Community Health Network is a not-for-profit health system based in Indianapolis, with over 200 sites of care and affiliates throughout Central Indiana. The health system includes hospitals, nursing homes, behavioral health centers, outpatient locations and school-based clinics. It also partners with Marian University’s College of Osteopathic Medicine and is one of the top 15 large employers in Central Indiana.
Managing an inventory of 21,238 active devices is the task of the health system’s 25-member clinical engineering department. In 2013, the department handled 9,430 repair requests and 5,904 scheduled inspections.
“Our HTM team supports the five Community Health Network hospitals in Indianapolis and one located about an hour north, in Kokomo,” says Pat Holliday, radiology service leader for Community Health Network. “In addition to the hospitals, we support many off-site facilities such as surgery centers and imaging centers. We have a total of 25 people in the department, providing service for the imaging and biomedical equipment.”
“We have a technical site leader who serves as the main point of contact for the clinical care team in each facility,” Holliday explains.
Those site leaders include Dwight Crowmer at the Community Hospital East, Andrew Moore at Community Howard Regional Health, Steve Erdosy at Community Hospital North and Matt Smith at Community Hospital South. Holliday leads the department’s imaging service team. Karen Waninger is the department’s director.
“Eighteen of the 25 members of our team have earned the credential of Certified Biomedical Equipment Technician (CBET) in addition to their assorted levels of formal education. Additionally, many hours are spent each year for advanced technical training and professional development classes,” Holliday says.
The team has a diverse skill-set with imaging specialists who support cardiac cath equipment, MRI, CT, ultrasound, CD/DR and rad/fluoro.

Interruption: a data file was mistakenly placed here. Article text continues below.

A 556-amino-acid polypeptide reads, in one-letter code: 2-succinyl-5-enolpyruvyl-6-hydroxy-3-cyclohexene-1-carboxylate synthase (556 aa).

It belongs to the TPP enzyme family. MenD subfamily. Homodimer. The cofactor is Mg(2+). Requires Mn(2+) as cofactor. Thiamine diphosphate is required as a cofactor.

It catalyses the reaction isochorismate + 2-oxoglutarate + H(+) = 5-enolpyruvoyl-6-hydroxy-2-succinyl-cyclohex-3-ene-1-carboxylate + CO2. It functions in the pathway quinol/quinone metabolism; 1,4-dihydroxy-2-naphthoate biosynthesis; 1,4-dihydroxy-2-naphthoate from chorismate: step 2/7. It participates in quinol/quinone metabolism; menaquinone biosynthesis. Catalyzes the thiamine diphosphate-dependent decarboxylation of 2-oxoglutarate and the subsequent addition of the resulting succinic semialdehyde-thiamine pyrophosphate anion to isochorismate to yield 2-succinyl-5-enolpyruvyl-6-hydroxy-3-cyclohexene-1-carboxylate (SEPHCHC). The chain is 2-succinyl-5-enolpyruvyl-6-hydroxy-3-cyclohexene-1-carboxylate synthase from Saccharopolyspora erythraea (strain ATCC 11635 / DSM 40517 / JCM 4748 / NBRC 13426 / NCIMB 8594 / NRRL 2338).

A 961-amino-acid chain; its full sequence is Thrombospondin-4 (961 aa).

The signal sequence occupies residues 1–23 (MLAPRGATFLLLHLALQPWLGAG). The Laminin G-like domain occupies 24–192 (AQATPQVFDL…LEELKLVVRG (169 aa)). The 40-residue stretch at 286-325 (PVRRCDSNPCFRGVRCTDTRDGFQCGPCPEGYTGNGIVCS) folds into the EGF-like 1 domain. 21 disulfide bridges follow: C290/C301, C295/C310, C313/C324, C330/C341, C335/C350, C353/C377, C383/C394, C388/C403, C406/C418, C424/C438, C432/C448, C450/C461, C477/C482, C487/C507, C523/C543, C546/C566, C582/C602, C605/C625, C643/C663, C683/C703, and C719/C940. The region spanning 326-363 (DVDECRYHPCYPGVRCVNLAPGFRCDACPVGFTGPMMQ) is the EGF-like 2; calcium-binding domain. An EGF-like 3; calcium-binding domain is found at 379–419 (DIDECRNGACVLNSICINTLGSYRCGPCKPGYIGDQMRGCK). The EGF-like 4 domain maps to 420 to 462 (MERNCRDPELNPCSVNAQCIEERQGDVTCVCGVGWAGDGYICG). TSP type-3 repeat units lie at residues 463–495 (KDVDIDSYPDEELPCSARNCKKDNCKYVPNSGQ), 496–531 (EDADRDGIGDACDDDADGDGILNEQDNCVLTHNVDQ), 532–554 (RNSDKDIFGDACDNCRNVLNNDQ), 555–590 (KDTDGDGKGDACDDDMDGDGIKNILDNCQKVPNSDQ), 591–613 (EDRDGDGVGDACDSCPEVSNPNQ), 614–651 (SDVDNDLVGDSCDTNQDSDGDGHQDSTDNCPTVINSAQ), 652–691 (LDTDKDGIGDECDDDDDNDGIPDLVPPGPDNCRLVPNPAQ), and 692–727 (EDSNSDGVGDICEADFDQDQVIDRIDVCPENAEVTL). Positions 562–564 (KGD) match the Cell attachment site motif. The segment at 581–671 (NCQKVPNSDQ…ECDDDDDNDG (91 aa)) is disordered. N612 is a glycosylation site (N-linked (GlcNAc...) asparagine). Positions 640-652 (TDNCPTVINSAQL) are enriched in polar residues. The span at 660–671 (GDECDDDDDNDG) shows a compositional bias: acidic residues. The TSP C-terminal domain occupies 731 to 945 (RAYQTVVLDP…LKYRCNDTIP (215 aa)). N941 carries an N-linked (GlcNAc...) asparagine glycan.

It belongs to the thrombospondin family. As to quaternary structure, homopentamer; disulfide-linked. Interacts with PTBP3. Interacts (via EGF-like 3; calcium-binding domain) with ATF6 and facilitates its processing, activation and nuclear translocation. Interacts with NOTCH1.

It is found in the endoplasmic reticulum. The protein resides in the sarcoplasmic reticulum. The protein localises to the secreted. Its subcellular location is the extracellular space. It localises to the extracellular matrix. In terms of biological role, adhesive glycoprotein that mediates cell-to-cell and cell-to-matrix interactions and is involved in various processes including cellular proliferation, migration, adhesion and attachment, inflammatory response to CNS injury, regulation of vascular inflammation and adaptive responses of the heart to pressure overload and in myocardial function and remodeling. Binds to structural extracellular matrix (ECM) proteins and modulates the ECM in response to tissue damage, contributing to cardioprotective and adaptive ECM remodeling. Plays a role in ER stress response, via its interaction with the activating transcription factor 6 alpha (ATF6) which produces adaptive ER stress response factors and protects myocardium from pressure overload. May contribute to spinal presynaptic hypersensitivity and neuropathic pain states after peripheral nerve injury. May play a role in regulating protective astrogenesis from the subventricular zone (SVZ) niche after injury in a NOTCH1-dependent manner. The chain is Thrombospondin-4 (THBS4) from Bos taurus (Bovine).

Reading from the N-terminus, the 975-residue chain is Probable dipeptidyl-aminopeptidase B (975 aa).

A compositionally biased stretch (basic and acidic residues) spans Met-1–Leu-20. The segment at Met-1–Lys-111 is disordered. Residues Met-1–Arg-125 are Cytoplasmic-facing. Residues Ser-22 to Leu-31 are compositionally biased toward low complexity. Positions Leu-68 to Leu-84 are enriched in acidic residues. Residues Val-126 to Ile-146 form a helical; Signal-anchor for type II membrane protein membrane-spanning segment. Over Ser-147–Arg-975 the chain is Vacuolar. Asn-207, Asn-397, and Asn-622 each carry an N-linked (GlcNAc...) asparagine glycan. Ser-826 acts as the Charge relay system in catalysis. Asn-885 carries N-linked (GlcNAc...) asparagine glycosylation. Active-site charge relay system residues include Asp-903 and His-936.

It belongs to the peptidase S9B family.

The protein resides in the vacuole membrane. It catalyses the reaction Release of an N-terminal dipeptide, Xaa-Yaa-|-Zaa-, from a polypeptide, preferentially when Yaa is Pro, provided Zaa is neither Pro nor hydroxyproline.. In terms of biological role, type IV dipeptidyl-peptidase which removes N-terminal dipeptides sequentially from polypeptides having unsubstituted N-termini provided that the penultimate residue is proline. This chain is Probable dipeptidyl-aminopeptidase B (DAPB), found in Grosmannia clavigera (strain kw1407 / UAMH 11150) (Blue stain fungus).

“On the biomedical side, we support specialty devices such as lasers, anesthesia, ventilators, neonatal intensive care, balloon pumps, physiological monitoring, neurology, pulmonary function and all general care areas and devices,” Holliday says.
The need for service contracts is handled through a strategic process, according to Holliday.
“Each device is evaluated to determine the most appropriate service strategy, based on the technology, the availability of training and alternative suppliers for replacement parts,” he says. “Our organization utilizes a mix of full service, shared risk, parts-only and time and materials agreements, with the desire to have all service activities tracked through our equipment management database.”
He says that the clinical engineering team has a good working relationship with the IT department, with a healthy respect for the skills each brings to the table.
“As a team, we have accepted the responsibility for supporting additional facilities as our healthcare network has grown, and have even agreed to provide service, for a fee, to some other organizations in our geographical area who have needed support for their healthcare technology,” Holliday says.